Pensky–Martens closed-cup test
The Pensky–Martens closed-cup flash-point test is a test for the determination of the flash point of flammable liquids. It is standardized as ASTM D93, EN ISO 2719 and IP 34 The United States Environmental Protection Agency (EPA) has also published Method 1010A: Test Methods for Flash Point by Pensky-Martens Closed Cup Tester, part of Test Methods for Evaluating Solid Waste, Physical/Chemical Methods, which references the ASTM standard series D93. The Pensky-Martens test is a closed-cup method as opposed to the Cleveland open-cup method.
A brass test cup is filled with a test specimen and closed with a lid, through which an ignition source can be introduced periodically. The sample is heated and stirred at specified rates depending on the material that is being tested. This allows the development of an equilibrium between the liquid and the air volume. The ignition source is directed into the cup at regular intervals with simultaneous interruption of stirring. The test concludes upon observation of a flash that spreads throughout the inside of the cup. The corresponding temperature is the liquid's flash point.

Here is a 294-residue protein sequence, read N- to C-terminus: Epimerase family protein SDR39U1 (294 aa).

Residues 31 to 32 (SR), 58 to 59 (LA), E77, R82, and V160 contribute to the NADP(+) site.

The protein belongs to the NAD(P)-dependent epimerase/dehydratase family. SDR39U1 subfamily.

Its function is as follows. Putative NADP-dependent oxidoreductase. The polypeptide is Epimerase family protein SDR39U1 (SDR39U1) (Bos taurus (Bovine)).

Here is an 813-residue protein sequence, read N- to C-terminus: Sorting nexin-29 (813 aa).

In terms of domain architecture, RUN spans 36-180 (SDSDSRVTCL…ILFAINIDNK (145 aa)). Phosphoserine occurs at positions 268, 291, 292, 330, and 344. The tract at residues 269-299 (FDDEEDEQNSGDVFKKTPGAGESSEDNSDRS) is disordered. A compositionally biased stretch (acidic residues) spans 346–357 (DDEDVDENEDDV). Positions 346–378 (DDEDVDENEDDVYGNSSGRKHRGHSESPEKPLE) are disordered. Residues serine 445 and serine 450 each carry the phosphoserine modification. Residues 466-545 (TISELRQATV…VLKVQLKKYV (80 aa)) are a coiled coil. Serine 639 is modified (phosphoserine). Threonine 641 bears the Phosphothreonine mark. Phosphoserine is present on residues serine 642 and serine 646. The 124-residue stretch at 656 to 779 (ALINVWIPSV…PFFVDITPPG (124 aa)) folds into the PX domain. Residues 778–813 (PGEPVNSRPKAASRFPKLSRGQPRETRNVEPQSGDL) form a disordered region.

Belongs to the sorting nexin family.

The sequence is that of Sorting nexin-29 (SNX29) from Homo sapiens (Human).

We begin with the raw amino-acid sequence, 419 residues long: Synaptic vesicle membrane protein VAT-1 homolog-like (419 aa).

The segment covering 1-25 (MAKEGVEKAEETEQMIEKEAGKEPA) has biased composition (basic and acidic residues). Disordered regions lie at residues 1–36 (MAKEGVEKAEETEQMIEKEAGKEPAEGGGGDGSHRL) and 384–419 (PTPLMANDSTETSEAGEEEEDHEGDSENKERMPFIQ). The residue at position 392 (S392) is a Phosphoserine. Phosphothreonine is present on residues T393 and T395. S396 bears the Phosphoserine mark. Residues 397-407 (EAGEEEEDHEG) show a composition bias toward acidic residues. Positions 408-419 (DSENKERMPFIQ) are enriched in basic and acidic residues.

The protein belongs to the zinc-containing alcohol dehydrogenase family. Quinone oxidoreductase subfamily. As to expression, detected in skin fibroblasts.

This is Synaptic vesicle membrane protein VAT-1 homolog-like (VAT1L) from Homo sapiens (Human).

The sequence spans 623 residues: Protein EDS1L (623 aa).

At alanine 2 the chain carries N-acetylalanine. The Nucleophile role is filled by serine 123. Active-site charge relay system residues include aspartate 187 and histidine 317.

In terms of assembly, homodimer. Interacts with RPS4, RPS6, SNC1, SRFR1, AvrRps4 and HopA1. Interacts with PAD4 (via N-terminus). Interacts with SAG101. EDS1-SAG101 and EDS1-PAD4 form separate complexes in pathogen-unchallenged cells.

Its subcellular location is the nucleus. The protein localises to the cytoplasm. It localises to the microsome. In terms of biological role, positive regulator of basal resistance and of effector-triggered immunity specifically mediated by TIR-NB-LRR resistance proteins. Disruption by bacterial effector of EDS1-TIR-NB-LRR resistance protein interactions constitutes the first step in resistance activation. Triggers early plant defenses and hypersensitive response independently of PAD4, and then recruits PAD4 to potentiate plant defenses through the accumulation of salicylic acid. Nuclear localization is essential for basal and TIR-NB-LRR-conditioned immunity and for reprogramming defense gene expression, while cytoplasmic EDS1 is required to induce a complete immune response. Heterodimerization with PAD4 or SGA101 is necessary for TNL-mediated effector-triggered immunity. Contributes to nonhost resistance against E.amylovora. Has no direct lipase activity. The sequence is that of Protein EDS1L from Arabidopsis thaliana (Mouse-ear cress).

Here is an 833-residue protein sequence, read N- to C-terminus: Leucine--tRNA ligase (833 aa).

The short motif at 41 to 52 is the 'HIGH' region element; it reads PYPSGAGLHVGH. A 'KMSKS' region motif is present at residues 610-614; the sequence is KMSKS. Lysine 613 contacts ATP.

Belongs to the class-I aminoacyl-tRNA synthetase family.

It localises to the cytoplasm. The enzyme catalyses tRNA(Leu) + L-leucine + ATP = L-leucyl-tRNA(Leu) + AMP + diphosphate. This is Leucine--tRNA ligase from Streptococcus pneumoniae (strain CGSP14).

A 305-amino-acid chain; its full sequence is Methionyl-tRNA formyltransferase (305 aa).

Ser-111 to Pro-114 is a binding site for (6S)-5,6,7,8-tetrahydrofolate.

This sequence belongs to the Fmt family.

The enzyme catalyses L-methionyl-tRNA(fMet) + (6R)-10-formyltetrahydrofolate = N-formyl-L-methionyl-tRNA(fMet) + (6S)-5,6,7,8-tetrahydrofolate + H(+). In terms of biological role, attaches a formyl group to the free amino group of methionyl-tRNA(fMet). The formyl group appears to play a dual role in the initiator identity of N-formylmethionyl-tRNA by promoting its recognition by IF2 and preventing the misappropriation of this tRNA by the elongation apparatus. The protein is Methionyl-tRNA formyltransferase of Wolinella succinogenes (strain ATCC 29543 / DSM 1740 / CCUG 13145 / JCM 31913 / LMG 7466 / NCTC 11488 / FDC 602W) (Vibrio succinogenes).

Critique of test method
The different flash point methods depend on the controlled conditions in the laboratory and do not determine an intrinsic property of the material tested. They are however useful to compare different substances and is therefore widely used in road transportation and environmental safety regulations.
Closed cup testers give lower values for the flashpoint than open-cup testers (typically 5–10 K) and are a better approximation to the temperature at which the vapour pressure reaches the "lower flammable limit" (LFL).
- "ASTM D93-16a - Standard Test Methods for Flash Point by Pensky-Martens Closed Cup Tester". astm.org. ASTM International. Retrieved 5 March 2018.
- The Shell Bitumen Industrial Handbook. Chertsey, UK: Shell Bitumen. 1995. p. 74. ISBN 9780951662519.